Six freeholders voted in 1776.
The benefice is a rectory in Stonehouse deanery, in the patronage of the King, and George Hayward, the younger, A. M. is the present incumbent. The inhabitants baptized and buried at Frocester, which was the mother church in 1185. The chapel of Nympsfield and the advowson of Frocester were given to the abbey of Gloucester by William de Blois, Bishop of Worcester, in 1225.
The churdi, dedicated to St. Margaret, consists of a nave, with a handsome embatteled and pinnacled tower at the west end.
In P. N. tax. the church of Nymedesfeld, 51. 6s. 8d. In the King's books (discharged) 11/. 5s. Od.
CCLX. NORTH NIBLEY, Is two miles n. w. from Wotton-under-edge, and eigliteen s. from Gloucester, situated partly on the hill and partly in the vale, and the soil, extending over 3000 acres, varies accordingly. On the former the land is light and strong, and chiefly in tillage, but in the latter are found very rich pasture and dairy farms, on which cheese of prime quality is made. The acclivities are covered with beech, but in the lowlands the elm and the oak thrive with luxuriance. Some parts of this parish lie three miles from the church. The prefix of North is used to distinguish it. from a hamlet of the same name in the parish of Westerleigh (296).
Domesday takes no notice of this place, and it was probably included in the accounts of the manors of Wotton and Dursley. Part of the parish is now within the manor of Woodmancote, in the parish of Dursley. Robert Fitzharding received this manor from Hen. II. and the noble family of which he was the ancestor have retained it ever since, excepting an interruption of 192 years, during which it was in litigation, and violently detained by Lord Lisle. It was determined in 1610 in favour of the noble family of Berkeley, who still continue lords of the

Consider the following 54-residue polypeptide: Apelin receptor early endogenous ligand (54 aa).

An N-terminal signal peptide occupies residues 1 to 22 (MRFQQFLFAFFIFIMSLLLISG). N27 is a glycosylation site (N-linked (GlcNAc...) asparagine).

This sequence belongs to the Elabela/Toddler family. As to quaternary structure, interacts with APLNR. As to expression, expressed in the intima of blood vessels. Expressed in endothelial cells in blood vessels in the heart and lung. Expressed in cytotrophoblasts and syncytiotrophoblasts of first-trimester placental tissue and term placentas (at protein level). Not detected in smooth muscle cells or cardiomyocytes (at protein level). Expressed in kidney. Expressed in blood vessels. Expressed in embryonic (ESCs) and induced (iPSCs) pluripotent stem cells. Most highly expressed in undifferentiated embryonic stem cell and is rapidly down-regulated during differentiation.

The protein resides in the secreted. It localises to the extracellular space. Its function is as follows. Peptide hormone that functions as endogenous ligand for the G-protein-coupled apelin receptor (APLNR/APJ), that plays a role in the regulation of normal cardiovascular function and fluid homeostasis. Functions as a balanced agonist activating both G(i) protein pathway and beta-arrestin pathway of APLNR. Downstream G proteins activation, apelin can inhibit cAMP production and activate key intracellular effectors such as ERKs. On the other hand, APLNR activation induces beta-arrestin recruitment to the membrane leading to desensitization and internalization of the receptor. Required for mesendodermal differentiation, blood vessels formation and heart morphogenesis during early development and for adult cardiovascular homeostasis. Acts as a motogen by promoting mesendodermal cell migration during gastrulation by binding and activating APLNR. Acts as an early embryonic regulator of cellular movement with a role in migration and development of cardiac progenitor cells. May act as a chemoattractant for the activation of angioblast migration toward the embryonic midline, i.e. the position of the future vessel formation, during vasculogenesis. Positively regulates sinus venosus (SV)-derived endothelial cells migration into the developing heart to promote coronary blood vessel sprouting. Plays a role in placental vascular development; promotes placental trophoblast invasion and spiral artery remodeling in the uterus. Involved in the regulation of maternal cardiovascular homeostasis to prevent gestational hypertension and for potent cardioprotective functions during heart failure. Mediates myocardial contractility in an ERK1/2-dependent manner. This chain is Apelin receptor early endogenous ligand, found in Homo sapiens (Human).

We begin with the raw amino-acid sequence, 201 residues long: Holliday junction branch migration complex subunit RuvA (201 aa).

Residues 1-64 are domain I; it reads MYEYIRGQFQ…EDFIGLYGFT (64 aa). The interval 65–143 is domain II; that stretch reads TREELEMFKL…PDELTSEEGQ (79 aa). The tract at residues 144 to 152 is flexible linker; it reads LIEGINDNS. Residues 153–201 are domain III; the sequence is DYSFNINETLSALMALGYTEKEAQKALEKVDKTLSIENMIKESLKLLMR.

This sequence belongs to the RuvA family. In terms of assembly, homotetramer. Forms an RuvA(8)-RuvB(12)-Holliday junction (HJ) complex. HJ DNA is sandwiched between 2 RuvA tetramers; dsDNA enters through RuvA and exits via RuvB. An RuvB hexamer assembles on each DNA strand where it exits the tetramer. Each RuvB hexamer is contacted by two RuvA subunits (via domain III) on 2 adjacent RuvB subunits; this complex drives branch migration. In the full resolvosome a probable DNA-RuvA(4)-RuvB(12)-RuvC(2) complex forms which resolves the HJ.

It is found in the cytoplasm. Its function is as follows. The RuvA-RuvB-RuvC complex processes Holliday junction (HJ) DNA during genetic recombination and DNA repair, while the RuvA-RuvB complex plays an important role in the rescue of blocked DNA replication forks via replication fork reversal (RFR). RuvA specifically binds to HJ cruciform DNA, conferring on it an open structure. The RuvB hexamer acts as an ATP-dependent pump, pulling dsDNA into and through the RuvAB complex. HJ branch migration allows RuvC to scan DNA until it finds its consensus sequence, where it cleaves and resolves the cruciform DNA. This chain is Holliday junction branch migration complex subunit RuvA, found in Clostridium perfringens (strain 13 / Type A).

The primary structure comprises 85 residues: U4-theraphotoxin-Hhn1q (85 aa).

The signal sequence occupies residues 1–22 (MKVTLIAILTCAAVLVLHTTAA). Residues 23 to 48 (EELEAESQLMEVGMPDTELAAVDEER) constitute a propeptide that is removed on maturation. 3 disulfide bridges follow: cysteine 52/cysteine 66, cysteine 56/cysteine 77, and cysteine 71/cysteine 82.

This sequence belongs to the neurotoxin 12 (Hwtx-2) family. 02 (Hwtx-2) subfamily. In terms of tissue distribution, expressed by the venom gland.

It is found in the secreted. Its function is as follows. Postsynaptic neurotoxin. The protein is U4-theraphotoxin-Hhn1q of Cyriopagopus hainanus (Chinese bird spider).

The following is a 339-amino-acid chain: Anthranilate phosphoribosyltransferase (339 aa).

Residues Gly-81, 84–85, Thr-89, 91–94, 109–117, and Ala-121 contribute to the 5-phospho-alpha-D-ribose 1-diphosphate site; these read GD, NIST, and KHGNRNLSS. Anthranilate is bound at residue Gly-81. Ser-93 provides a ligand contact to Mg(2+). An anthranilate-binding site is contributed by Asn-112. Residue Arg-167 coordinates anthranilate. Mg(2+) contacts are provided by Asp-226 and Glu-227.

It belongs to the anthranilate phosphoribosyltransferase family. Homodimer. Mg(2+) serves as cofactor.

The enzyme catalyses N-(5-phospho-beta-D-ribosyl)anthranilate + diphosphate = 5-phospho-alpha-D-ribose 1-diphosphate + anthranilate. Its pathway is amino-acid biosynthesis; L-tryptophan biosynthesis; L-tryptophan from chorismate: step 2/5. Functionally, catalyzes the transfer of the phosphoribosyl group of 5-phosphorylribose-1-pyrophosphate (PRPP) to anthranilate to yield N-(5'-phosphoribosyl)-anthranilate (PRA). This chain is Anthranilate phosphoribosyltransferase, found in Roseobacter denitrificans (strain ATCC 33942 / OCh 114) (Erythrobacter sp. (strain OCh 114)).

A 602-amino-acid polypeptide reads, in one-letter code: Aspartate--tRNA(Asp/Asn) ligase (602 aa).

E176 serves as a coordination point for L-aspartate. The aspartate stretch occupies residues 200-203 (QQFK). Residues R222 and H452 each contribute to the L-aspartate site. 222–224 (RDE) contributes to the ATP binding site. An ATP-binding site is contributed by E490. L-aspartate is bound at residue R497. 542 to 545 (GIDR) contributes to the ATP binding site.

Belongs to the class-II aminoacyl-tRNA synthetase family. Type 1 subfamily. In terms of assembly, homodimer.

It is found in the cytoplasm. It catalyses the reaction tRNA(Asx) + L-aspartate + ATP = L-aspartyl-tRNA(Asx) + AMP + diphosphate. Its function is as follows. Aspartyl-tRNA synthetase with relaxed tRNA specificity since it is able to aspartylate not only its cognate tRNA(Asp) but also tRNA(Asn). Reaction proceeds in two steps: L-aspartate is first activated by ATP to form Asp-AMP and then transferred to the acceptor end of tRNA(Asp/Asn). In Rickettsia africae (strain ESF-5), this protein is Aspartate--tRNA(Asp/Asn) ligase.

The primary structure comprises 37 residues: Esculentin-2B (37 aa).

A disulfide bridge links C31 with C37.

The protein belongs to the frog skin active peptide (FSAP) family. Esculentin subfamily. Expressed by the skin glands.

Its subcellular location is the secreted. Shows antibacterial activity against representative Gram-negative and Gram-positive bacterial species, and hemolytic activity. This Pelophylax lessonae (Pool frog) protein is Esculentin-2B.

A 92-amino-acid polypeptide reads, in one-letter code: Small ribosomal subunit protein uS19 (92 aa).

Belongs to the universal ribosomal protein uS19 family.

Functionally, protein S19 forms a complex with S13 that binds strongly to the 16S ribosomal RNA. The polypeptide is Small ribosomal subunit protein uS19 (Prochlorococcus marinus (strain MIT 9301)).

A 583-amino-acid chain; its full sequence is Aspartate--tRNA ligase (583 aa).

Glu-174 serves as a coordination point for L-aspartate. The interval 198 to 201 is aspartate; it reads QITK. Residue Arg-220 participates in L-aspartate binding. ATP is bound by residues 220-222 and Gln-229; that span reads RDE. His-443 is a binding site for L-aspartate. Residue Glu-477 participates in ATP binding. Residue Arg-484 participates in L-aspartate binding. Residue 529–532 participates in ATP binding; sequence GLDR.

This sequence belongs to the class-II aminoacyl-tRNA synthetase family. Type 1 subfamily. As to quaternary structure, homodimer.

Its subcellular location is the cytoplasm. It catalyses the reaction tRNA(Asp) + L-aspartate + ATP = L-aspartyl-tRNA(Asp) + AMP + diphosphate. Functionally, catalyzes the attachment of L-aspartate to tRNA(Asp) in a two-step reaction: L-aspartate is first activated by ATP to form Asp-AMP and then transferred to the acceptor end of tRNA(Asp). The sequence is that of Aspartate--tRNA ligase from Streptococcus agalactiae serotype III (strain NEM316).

During the pendency of the suit Thomas Talbot, Viscount Lisle, sent a challenge to William, sixth Lord Berkeley, to decide the quarrel by the sword. Nibley Green was the place appointed, where, on the 20th of March, 1470, both parties met, with their respective followers to the amount of nearly 1000, of whom 150 fell, and amongst them Lord Lisle, who was shot in the mouth with an arrow hy one James Hiatte of the Forest of Dean. The victory was thus decided, and Lord Berkeley hastened
immediately to Wotton, the residence of Lisle, and seized all the papers and writings, some relating to Lord Lisle's own estate, which are still preserved in Berkeley castle, Lady Lisle, who was then pregnant with her first child, miscarried through the fright.
Some lands in this parish anciently belonged to the relie' gious houses of Lanthony and Kingswood, and the Knights Hospitallers of Jerusalem.
George Smyth, Esq. father of Nicholas Smyth, Esq. built a very good house in 1763, upon the scite of an old mansion, which had long been in the family. It has lately been sold, with a considerable estate, to John Jortin, Esq. of Bloomsbury-square, London.
John Smyth, of Nibley, ancestor of the family, made very accurate collections relating to the history of this county, and committed to writing a very minute account of the customs of the several manors within the hundred of Berkeley, and the pedigrees of their respective lords, which cost him the labour of forty years' compilation,
HAMLETS and PLACES.-I. CHURCHEND, in which is situate the mansion house; which, with 2. GREAT and LITTLE GREEN; and 3. SOUTHEND, are the property of John Jortin, Esq.
4. MILL-END; with 5. SMART'S GREEN; 6. WOODERLEN, or WOODLANE'S-END; and 7. WATERLEIGH, are the property of the Earl of Berkeley.
8. SWINNY, belongs to Mr. Clere.
9. WHOREND. The principal estate is vested in William Purnell, Esq. by purchase (256). It was a parcel of the great estate, late Smyth's.
10. FORTOY. The principal estate here belongs to Thomos Robinson, Gent.
11. REDEMISSE, is chiefly in wood.